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PVS symbols used in theories or proofs to name functions or lemmas may become ambiguous, for different reasons. PVS is usually very good at disambiguating things from the context, but sometimes fails to do so. In addition, there are some automatic conversions that may result in a different interpretation than the intended one: this can become tricky, especially when it is not easy to understand PVS interpretation from the printed representation. When this happens during type checking, it is useful to look at the theory messages (Meta-x show-theory-messages) and theory warning messages (Meta-x show-theory-warnings), to understand what happens.

There are two essential causes of ambiguity:
  • overloading: the same function symbol has been defined more than once, in the same theories or different theories, and PVS cannot guess which function is specified from the context;
  • importing: PVS allows polymorphic importing (which is actually implicit for all the prelude), so that sometimes, PVS cannot guess which instance of the theory is to be used, for a given symbol declared or defined in the theory, when the theory has parameters; problems can also occur when several specific instances of the same theory have been imported, or when the same symbol has been declared or defined in different theories that are imported.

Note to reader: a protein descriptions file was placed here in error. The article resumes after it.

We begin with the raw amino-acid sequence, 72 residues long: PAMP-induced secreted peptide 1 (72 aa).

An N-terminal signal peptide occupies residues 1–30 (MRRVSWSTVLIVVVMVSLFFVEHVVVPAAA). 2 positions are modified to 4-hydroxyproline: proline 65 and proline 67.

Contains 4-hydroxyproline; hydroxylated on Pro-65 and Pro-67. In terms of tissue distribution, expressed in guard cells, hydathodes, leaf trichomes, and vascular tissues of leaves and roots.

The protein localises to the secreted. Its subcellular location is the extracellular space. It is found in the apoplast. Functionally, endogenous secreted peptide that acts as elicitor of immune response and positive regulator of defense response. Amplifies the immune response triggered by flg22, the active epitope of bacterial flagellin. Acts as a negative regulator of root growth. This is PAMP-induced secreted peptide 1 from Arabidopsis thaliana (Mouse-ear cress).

It is therefore important to understand that each symbol used to refer to a function, type or lemma has an internal representation, which comprises the symbol itself, but also the name of the theory in which it is defined, and the actuals (corresponding to the theory parameters in the instantiation). Here is the form of the internal representation:
  • theory[actual1, ..., actualN].symbol
Here are some intermediate representations, from the shortest one, to the longest one:
  • symbol
  • symbol[actual1, ..., actualN]
  • theory.symbol
  • theory[actual1, ..., actualN].symbol
In case of ambiguity, you may have to specify the actuals, or the theory name, or both.

In some cases, even the longest form is not enough to disambiguate: this happens when there is too much overloading, even in the same theory, and there are not enough arguments to decide, using type information to discriminate. Suppose, for instance, that we have two declarations of foo:
  1. foo(n: nat)(p: nat): nat
  2. foo(n: nat)(p, q: nat): nat
PVS type checker can guess that foo(5)(2) refers to the first foo declaration, and that foo(5)(2, 3) refers to the second foo declaration.

On the other hand, foo alone is ambiguous; foo(5) is also ambiguous. Type coercion may be used to disambiguate:
  • foo::[nat -> [nat -> nat]]             % refers to the first foo declaration;
  • (foo(5))::[nat -> nat]                 % refers to the first foo declaration;
  • (foo(5))::[nat, nat -> nat]            % refers to the second foo declaration;
  • (foo::[nat -> [nat, nat -> nat]])(5)   % refers to the second foo declaration.
It is not advisable to use type coercion, as PVS code becomes really clumsy, hard to read. Overloading is a very useful and convenient feature, but one should not exaggerate and should stick to a reasonable use of it!

Note that, in the above example, switching the parameter lists would yield less ambiguity:
  1. foo(p: nat)(n: nat): nat
  2. foo(p, q: nat)(n: nat): nat
With this formulation, PVS can easily disambiguate foo(2) or foo(2, 3); of course, foo alone remains ambiguous, but this is the price to pay for any kind of overloading.